The Canada Not-for-profit Corporations Act provides that religious corporations enjoy an exemption from court-ordered liquidations, derivative actions and oppression proceedings if:
- the impugned act, omission, conduct or exercise of powers is based on a tenet of faith held by the members of the corporation; and
- it was reasonable to base the act, omission, conduct or powers on the tenet of faith, having regard to the corporation's activities.
The Act does not, however, attempt to define what constitutes a "religious corporation" or a "tenet of faith". Instead, these concepts have been intentionally left to the courts.
Religious corporations will probably not be entirely immune from the disciplinary effects of the liquidation, derivative action and oppression remedies. For example, courts will be able to deal with cases involving misappropriation of church funds or property, and cases involving election disputes but will not have jurisdiction to hear disputes involving religious tenets of faith that are more properly argued outside of a courtroom. Also, a religious corporation is not exempt from compliance and restraining orders made under another provision of the Act.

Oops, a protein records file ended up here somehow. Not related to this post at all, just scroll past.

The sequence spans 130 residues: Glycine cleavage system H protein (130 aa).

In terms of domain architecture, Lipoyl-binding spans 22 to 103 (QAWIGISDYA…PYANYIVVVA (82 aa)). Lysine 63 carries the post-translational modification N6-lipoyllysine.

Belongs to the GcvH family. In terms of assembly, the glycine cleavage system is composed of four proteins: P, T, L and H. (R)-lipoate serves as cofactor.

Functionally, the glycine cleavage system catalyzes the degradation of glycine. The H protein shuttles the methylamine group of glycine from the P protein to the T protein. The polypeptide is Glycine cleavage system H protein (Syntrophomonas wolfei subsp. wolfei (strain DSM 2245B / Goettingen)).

In most (but not necessarily all) cases, a religious corporation can be expected to receive a type and amount of funding that will make it a soliciting corporation. In that respect, a religious corporation is subject to the same rules as any other corporation under the Act.